Objective: To review the efficacy of percutaneous thermal ablation (TA) of bone metastases (radiofrequency ablation [RFA], microwave ablation [MWA], cryoablation [CA], and MR-guided focused ultrasound [MRgFUS]) in reducing pain in patients with advanced stage cancer.
Materials and methods: We searched MEDLINE/PubMed, MEDLINE In-Process, BIDS ISI, Embase, CINAHL, and the Cochrane database using the keywords "ablation," "painful," "bone," and "metastases" combined in multiple algorithms. Inclusion criteria were: original clinical studies published between 2001 and 2018; performance of RFA, MWA, CA or MRgFUS; and quantitative pain assessment before/after TA of bone metastasis.
Results: Eleven papers (3 on RFA, 1 on MWA, 2 on CA, and 5 on MRgFUS) involving 364 patients were reviewed. A technical success rate of 96-100% was reported, with follow-up for up to 6 months. At baseline, pain scores ranged from 5.4 to 8, at 1-4 weeks from 0.5 to 5, and at 12 weeks from 0.3 to 4.5. Mean pain reduction compared with baseline ranged from 26 to 91% at 4 weeks and from 16% to 95% at 12 weeks. MWA treatments caused no complications, whereas MRgFUS showed the highest complication rate. The number of minor complications observed ranged from 0 to 59 (complication ratio 0-1.17), whereas the number of significant adverse effects ranged from 0 to 4 (complication ratio 0-0.04).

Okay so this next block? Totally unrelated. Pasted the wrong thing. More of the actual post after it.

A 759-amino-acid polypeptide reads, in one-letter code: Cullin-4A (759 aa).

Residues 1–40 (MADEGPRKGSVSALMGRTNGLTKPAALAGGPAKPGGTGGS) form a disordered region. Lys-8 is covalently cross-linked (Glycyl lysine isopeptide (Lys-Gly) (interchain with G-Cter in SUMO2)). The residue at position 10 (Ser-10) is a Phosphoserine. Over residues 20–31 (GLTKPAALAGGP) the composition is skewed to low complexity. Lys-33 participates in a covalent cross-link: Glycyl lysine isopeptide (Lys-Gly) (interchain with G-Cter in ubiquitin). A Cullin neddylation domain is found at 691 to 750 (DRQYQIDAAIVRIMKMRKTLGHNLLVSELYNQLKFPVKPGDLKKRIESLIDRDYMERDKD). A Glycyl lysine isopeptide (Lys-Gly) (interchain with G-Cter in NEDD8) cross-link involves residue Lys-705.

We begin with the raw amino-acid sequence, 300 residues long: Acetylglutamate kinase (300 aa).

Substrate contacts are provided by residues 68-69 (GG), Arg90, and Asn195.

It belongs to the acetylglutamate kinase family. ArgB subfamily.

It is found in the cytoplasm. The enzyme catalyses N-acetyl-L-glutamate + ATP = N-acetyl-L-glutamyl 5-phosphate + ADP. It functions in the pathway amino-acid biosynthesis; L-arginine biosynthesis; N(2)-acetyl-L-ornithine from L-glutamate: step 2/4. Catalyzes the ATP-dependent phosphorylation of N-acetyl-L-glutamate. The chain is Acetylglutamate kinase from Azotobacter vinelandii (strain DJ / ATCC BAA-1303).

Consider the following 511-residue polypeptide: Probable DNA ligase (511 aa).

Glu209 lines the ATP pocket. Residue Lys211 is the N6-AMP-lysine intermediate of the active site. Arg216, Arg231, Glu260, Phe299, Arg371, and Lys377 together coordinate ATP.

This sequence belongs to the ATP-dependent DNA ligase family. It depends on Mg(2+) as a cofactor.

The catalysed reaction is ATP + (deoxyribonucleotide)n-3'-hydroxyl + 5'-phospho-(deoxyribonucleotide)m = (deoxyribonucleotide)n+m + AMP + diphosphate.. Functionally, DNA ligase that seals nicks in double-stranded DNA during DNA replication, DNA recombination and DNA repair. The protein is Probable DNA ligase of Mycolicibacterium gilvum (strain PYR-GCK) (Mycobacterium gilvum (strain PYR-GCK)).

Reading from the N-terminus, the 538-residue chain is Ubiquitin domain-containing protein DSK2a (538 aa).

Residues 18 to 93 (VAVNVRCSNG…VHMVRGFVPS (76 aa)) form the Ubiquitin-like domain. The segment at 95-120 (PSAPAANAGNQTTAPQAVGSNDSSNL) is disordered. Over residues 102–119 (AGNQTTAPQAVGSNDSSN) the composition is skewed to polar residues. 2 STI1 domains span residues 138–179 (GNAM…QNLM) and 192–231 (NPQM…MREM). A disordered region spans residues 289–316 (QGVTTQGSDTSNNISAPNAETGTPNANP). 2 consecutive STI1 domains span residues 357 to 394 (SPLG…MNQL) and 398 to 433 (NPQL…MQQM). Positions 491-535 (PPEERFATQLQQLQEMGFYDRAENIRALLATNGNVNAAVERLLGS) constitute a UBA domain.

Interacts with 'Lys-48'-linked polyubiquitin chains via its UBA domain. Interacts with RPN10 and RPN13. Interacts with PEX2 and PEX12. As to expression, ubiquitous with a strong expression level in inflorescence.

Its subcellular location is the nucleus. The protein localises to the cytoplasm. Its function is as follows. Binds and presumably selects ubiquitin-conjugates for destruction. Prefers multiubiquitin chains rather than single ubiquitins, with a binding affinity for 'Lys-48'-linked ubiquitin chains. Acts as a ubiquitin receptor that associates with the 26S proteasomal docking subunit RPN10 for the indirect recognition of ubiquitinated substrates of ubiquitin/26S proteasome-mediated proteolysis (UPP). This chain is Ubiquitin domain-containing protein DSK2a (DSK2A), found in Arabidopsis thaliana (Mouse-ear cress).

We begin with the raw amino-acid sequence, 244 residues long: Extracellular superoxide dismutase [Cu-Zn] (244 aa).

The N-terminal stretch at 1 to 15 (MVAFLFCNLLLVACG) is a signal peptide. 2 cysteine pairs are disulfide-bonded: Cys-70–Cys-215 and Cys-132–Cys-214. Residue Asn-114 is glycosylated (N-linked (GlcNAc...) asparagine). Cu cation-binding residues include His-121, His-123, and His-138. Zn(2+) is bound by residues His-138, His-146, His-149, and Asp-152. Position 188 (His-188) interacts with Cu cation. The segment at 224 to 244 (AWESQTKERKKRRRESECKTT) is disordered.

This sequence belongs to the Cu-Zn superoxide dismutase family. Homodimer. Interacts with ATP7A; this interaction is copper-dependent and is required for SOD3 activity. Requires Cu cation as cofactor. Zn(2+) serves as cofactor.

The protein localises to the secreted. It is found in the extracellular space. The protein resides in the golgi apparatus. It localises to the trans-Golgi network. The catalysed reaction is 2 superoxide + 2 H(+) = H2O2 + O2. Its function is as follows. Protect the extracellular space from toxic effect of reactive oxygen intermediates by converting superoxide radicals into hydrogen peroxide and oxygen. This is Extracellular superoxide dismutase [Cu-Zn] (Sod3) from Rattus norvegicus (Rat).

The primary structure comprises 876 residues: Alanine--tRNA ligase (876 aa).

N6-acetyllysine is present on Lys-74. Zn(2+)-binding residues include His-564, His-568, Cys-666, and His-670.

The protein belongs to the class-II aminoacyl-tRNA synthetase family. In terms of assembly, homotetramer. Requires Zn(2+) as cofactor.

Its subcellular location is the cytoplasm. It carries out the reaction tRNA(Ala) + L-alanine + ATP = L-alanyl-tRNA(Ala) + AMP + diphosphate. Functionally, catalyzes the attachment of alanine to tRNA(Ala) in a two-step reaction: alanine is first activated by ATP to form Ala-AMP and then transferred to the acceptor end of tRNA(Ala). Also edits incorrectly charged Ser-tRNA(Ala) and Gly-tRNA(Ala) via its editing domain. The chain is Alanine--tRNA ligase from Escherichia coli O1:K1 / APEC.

Conclusion: All techniques achieved pain relief after 1 and 3 months, in up to 91% and 95% of patients respectively. MWA showed a negligible complication rate, whereas MRgFUS is associated with a noteworthy rate of adverse events. Future studies should adopt a standardized pain reporting scale to allow for meta-analysis.
Keywords: Ablation; Bone; Cryoablation; Focused ultrasound; Metastasis; Microwave; Pain; Radiofrequency.